Tigers manager Sparky Anderson couldn't have been happier with the performance of young fill-in catcher Dwight Lowry in August 1986, according to The Associated Press.
By early August, including a stint of 12-consecutive starts, Lowry was hitting .341, including hitting a game-winner, The AP wrote.
"He's really shown something," Anderson told The AP of Lowry. "He's been a key. I don't know how anybody could be doing a better job for us than Lowry."
Lowry went on to get into 56 games for the Tigers that year, his average settling in at .307. It was his second season of four with time in the bigs.
Lowry's playing career over, he went on to be a manager in the minors, spending four seasons in the Tigers system. He managed until his passing in 1997, at the age of just 39.
Lowry's career began in 1980, taken by the Tigers in the 11th round, out of the University of North Carolina.
He played that first year at single-A Lakeland, hitting AA Birmingham briefly in 1981. In 1984, Lowry made AAA Evansville. He also made Detroit.
With the Tigers that year, Lowry got into 32 games, hitting .244. The Tigers went on to win the World Series, Lowry, though didn't make the playoff roster. That May, Lowry's first major league home run proved the difference in a Detroit win over Oakland.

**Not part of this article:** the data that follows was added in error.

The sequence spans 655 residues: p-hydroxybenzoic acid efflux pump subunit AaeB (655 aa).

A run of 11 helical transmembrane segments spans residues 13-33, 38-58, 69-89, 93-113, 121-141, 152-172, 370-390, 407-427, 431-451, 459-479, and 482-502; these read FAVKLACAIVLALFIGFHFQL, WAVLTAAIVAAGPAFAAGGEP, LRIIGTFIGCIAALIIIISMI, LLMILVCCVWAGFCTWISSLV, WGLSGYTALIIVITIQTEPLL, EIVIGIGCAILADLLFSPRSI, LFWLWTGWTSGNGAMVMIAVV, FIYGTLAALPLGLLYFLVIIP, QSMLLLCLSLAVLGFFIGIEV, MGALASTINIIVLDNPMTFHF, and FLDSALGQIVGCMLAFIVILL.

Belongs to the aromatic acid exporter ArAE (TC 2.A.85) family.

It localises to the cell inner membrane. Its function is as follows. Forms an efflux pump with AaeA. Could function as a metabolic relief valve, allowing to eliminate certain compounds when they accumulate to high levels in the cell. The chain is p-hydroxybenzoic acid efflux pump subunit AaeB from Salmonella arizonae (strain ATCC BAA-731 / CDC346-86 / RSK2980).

"I can hardly explain how it felt to hit that home run," Lowry told The AP afterward. "With two strikes on me, hitting a homer was the farthest thing from my mind."
Lowry spent the next season back at AAA, with 74 games at Nashville. Then in 1986, he returned for those 56 games and that .307 average. He also hit three home runs.
Coming off that year, though, Lowry got into just 13 games for the Tigers in 1987. Then, moving to the Twins for 1988, Lowry got into just seven. Those seven turned out to be the final seven big league games of his career.
For 1989, Lowry tried a different circuit, the Senior Professional Baseball Association. Then, in 1990, Lowry returned to the Expos, playing the season at AAA Indianapolis, without getting called up to Montreal.
By 1994, Lowry was managing in the minors, at single-A Fayetteville. He managed there for three seasons, moving to short-season Jamestown for 1997.
Then, an hour after a Jamestown victory over Batavia, he collapsed and died outside his home. He'd had a history of heart problems.
"He's going to be hard to replace, not only in baseball, but as a person," Tigers director of minor league operations Dave Miller told The AP of Lowry. "He was just so fair with his players and other people. Just a fine individual."